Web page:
Four student filmmakers set out to explore an abandoned building famous for its connection with the occult, but as their journey becomes littered with strange behavior and unexplained phenomena, it becomes clear the horror they are attempting to document may already be lurking among them.
I have attempted to find the specific model of Canon camera used in “1st Summoning”. Not that I want one. I just want to hear from the manufacturer whether it is poor design or inept handlers that resulted in the hour and a half of ANNOYING NOISE ANYTIME ANYONE TOUCHED A CAMERA IN THIS MOVIE!!! Wish they had captured half of the dialogue as clearly.
Admittedly, that is a minor issue, but it is almost constant. It is especially frustrating during stealth scenes and any time the characters speak at anything under a shout. ADHD and OCD viewers should avoid; all others stand warned.
Once more, the “found footage” film rears its head. This time we watch a group of young folks as they follow the increasingly obsessive director of a documentary about satanic rituals performed at an abandoned warehouse facility in Arkansas. The legend goes that the ground had been used for demonic rituals over the centuries, and then some company comes in and plants a massive warehouse on top of the tainted land. Some people just will not listen to reason.
By 1979, roughly 5 years after it opened, the warehouse locked its doors due to unusual events, sightings, sounds, and so on. Plus, I guess the company restructured due to changing tax shelters, but that’s a horror movie for accountants and not the one we are talking about.
The point of the legend is that if a certain ritual is performed on a certain day at midnight (why not noon for a change?), the person who set up the ritual will get their wish, though there is a price to pay. Probably gonna be more than Amazon would ask, I’m sure.
Shouldn’t the rest of the group be concerned when their director starts to go off the deep end if he thinks he won’t be able to be in the warehouse on the appointed day at the appointed hour? But then I get suspicious of people who want to cross at the streetlight at the same time I do; I know they all want to steal my soul and do horrible things to my lifeless, soulless body. That being said, our on-screen director, Mike (Teddy Cole) acts like an entitled brat in any high-end toy store if ANYTHING hinders his obsessive goal.
The rest of the group goes along with it while questioning everything behind the director’s back. Do they confront Mike with his bizarre behavior and the strong likelihood that he may be orchestrating events to push them to the warehouse? Nope.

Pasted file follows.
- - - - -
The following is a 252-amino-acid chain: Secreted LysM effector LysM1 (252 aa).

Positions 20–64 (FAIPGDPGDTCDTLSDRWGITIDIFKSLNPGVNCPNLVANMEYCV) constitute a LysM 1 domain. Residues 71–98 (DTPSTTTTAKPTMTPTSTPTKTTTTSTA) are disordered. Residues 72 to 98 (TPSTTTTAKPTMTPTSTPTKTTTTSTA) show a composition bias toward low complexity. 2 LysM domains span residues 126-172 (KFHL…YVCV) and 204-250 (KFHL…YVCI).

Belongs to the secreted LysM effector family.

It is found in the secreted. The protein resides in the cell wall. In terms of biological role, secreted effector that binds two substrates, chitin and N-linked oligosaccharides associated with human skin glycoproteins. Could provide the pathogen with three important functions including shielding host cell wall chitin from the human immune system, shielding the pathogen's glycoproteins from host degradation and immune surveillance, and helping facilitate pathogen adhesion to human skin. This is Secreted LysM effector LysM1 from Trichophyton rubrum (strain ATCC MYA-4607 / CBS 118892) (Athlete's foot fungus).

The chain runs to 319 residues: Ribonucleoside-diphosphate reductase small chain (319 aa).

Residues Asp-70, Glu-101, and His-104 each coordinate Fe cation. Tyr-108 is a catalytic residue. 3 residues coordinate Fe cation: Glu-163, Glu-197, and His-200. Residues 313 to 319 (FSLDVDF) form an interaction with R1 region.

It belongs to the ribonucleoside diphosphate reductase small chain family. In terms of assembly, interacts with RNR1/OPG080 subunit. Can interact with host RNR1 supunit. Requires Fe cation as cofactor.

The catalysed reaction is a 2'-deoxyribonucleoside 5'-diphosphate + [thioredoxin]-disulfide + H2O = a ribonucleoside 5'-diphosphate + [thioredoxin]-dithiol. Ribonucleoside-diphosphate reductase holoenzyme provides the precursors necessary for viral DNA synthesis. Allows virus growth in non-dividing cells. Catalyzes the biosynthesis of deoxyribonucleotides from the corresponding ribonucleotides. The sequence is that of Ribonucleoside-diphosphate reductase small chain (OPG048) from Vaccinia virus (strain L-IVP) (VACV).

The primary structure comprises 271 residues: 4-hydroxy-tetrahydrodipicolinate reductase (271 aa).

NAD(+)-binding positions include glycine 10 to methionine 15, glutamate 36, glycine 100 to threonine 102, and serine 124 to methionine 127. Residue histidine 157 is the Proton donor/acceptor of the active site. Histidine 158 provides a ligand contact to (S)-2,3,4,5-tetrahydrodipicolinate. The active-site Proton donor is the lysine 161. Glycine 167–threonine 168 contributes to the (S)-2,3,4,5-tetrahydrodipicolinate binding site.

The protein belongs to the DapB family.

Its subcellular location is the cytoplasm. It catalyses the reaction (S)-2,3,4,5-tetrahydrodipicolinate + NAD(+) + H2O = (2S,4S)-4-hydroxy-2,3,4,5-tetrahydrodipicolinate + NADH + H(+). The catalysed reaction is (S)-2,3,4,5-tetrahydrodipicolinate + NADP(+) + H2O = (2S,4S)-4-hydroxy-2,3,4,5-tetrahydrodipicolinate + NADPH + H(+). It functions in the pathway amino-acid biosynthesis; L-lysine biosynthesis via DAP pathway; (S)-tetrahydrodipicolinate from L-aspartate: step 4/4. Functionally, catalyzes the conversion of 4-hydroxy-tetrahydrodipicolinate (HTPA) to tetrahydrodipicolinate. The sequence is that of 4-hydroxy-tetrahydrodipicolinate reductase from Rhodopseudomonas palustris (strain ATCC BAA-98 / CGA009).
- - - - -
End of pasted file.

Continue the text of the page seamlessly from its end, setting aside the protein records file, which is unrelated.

Do they mention that it is odd that Mike seems to know where things are even when local residents have no clue? Not once.
Do they use common sense when Mike is found, staring and unresponsive, in the middle of the road or when he collapses while coughing up black bile? Definitely not, because he might get fussy again.
As you can see, logic be damned so the film can push its way to the conclusion the filmmakers wanted.
Even something forced can be redeemed with excellent performances. Look elsewhere for examples of this because there are none to be found here. While the two primary characters, Leslie and Ryan, played by Hayley Lovitt and Brook Todd, respectively, are given enough time for the actors to make an attempt at infusing their characters with humanity, there isn’t enough meat on the bones of this film for them to tuck into. Their infidelity comes across as juvenile and fairly pointless in the great scheme of things. Originally, Leslie’s character was meant to be pregnant. While that would have put a far darker spin on the events, it might have given the actors a tad bit more material to see their characters as living, breathing humans.
Eh, who needs characters you can care about? Apparently, not this film’s audience.
Actually, now that I think about it, who IS the audience for this movie? Found footage fans have seen far better than this offers. Re-watching “The Blair Witch Project” is preferred to watching this once, unless you are obsessive about watching EVERY found footage project. Regular horror fans will find nothing to work with as the whole project seems haphazardly assembled around the final scene, and if you have no idea how that turns out based on everything I’ve said, you really are new to horror films, aren’t you? Non-horror fans will likely never hear of this film unless someone in the cast becomes either famous or infamous, which is fine because there is zero subtext to this film.
I get that horror films are usually insanely cheap to make and are an inexpensive ticket into a filmmaking career. Just because it is the cinematic equal to a “sure thing” does NOT mean you should disrespect your date by ignoring the little things that make a person (in this case, the audience) feel special even when being used. Poor characters, clichés, no story depth, unbelievable plot developments, and sloppy camera work all point to the fact you should develop respect for your project and genre before you pick up that camera that makes more noise than a starving hog at a full trough.